'Fire aimed at testing our response'
A defense establishment official said Tuesday morning that the recent escalation in the south was not random. "The terror organizations are trying to test the Israeli response to increased rocket fire."
Military sources told Ynet that the escalation was the result of internal Palestinian processes and terror organizations' anniversaries.
The Israel Defense Forces bombed seven targets in the Gaza Strip on Monday night in a bid to convey a firm message that Israel will not ignore the mortar and rocket fire. It was one of the most extensive attacks carried out by the Air Force since the end of Operation Cast Lead about two years ago.
Hamas, the IDF believes, is not taking an active part in the events, but is fully responsible for the escalation. According to estimates, its leaders are instruction the other organizations to test the Israeli response.
Army officials are aware of the fact that the terror organizations act gradually – starting with mortar shells fired at communities near the border fence and moving on to rockets fired at populated areas in Sderot and Ashkelon.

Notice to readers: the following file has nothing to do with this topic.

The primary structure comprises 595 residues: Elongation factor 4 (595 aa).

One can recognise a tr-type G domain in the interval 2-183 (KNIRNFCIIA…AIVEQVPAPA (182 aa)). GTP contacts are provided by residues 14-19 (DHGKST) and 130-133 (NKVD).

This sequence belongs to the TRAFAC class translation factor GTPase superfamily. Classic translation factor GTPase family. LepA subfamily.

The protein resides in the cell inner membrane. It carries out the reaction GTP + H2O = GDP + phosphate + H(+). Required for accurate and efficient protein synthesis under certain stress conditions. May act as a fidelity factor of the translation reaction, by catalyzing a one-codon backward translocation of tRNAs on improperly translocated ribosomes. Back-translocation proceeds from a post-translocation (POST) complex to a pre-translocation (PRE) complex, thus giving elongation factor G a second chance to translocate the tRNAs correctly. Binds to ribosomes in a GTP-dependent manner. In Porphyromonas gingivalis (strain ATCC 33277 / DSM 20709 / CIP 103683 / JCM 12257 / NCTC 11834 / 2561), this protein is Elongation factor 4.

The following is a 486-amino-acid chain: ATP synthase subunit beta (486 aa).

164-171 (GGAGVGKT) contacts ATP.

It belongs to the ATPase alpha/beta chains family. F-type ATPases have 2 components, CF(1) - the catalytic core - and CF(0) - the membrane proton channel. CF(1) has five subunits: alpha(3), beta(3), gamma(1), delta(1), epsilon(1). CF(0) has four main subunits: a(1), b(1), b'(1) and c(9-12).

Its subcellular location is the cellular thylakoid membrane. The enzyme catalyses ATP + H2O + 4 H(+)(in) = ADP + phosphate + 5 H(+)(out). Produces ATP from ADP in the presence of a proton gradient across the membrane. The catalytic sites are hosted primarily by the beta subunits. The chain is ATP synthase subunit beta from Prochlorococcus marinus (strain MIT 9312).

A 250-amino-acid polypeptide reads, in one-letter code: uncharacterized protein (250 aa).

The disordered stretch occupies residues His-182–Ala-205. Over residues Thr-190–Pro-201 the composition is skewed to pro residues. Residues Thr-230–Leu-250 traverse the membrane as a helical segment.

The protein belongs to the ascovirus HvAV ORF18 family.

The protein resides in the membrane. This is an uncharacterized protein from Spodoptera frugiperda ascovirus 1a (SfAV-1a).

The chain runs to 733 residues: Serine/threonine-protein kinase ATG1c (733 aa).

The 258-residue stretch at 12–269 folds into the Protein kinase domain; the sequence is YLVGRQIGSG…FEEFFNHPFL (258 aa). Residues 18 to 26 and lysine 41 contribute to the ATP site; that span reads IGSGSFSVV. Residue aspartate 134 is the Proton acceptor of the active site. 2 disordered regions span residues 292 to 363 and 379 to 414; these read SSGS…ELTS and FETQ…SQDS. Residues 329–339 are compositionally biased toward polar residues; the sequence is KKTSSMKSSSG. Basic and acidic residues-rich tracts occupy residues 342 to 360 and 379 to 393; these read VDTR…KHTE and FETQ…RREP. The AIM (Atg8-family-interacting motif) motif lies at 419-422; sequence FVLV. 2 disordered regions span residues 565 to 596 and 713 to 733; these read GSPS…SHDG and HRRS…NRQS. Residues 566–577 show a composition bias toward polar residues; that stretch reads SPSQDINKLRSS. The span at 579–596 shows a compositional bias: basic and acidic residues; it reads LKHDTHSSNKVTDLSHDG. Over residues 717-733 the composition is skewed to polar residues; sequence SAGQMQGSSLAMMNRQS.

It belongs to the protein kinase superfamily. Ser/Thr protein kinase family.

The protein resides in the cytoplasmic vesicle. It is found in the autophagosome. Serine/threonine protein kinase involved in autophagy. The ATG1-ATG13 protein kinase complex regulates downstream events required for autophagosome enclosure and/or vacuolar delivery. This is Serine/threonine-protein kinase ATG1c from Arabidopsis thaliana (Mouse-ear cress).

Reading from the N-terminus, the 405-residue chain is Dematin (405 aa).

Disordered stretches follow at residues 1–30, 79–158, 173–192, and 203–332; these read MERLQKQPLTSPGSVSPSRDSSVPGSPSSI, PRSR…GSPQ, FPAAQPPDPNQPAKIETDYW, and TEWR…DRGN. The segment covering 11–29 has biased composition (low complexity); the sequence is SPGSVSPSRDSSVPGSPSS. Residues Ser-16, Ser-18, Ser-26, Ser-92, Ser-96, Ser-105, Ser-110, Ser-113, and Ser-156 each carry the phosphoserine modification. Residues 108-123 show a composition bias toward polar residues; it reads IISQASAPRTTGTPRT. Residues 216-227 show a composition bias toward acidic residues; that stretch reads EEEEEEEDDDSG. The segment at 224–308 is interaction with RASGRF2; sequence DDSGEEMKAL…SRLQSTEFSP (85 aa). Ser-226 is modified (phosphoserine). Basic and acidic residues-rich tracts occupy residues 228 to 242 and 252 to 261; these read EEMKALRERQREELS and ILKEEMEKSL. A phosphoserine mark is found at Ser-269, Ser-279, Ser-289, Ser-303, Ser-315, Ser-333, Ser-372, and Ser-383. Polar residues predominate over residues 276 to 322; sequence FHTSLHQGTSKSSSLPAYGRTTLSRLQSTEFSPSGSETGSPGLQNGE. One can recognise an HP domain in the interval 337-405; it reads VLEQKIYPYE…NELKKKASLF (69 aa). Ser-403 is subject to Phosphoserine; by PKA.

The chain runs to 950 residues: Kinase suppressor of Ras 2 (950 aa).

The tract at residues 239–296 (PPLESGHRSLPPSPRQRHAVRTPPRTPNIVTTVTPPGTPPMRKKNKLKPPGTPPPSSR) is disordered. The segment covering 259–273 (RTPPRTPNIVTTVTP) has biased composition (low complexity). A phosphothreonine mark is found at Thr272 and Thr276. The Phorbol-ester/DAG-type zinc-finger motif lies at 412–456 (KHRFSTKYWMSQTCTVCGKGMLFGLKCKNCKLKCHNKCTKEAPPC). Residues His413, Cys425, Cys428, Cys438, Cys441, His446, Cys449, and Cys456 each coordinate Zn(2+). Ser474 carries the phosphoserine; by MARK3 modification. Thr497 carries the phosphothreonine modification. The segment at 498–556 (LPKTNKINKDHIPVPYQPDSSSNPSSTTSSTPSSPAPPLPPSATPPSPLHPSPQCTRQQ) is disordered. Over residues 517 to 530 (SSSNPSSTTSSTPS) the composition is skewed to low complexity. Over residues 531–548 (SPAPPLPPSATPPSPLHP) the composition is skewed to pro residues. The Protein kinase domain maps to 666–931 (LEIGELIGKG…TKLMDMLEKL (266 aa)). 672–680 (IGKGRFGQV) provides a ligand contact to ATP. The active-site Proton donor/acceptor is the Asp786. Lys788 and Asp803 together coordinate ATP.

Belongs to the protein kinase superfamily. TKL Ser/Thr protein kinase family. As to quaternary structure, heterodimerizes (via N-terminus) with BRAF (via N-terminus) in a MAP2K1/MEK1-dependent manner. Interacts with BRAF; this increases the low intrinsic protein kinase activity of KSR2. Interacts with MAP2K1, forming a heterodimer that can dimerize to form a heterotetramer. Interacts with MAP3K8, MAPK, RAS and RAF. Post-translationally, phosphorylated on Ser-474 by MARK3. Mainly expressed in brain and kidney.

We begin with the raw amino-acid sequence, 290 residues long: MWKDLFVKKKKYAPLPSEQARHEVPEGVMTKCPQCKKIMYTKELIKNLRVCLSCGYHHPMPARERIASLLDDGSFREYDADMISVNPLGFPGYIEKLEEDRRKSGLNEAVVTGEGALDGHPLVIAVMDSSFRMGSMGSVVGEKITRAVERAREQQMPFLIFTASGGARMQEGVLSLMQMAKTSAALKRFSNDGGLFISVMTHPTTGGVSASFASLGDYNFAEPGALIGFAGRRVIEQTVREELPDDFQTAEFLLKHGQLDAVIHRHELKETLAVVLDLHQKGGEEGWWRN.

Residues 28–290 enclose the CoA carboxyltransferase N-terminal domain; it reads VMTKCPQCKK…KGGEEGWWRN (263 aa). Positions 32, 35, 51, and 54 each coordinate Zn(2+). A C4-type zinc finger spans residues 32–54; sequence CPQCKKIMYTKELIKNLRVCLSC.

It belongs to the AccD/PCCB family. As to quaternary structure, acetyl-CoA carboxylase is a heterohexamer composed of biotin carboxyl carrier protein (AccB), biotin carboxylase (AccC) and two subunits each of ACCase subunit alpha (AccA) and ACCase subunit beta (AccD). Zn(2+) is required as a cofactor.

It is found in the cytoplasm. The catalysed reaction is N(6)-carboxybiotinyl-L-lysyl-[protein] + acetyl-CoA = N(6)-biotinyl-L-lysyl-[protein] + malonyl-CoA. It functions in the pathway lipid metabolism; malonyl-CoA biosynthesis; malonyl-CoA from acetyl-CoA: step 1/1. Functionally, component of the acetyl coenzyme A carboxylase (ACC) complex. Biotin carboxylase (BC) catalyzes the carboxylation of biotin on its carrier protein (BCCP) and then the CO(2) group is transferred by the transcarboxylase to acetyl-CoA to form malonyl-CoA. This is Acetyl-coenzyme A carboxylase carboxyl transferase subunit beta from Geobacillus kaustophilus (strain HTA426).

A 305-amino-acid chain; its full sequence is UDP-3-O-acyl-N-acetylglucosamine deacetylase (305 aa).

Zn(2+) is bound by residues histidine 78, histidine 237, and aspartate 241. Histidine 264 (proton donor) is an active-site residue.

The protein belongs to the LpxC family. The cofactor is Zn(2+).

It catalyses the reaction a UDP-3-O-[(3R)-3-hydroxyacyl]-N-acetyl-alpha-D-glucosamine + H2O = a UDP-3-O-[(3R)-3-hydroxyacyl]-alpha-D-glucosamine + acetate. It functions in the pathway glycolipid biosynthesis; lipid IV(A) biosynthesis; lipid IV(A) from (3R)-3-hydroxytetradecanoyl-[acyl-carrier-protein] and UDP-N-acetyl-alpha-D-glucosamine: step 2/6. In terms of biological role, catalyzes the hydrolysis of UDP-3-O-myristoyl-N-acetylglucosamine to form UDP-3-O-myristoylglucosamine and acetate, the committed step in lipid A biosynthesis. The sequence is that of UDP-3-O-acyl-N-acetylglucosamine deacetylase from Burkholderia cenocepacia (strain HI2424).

"We have conveyed clear messages. We shall not accept this type of fire. We have many more ways to convey to the other side the message that such a reality will receive a proper response."
Fortification not completed
The kindergarten compound, where the rocket landed, is not fully fortified. The defense establishment decided to fortify the roof only, although sources in the Gaza vicinity kibbutzim said it would cost more than building a new kindergarten.
"Now they've decided to fortify the side walls of all kindergartens in the Gaza vicinity as well, up to 1.30 meters (4.3 feet). The work will begin in January and the children will have to stay in an alternative structure for about half a year."
A military source confirmed to Ynet that the fortification on the kindergartens' roof provided protection only against an infiltration of rockets from the upper part of the building.
The source estimated that the project, which began recently, would be completed in the first half of 2011. "We are talking about an accelerated and organized procedure, which is aimed at providing kindergarten kids with maximal protection.
"The forces are working on the ground all the time. We are also planning to complete the extensive fortification in Sderot next year in a bid to provide residents in those areas with the best protection possible."
He added that another goal was to improve the rocket alert system and provide the residents with reliable information about launched rockets in real time.
Home Front Command officials have been holding meetings with local council heads in recent days. "These are strong communities, which recognize the complex reality. They know how to act on days of escalation like this one," the military sources said. "In any event, it's important to follow the Home Front Command's instructions, because they have proved to save lives."
Hanan Greenberg and Boaz Fyler contributed to this report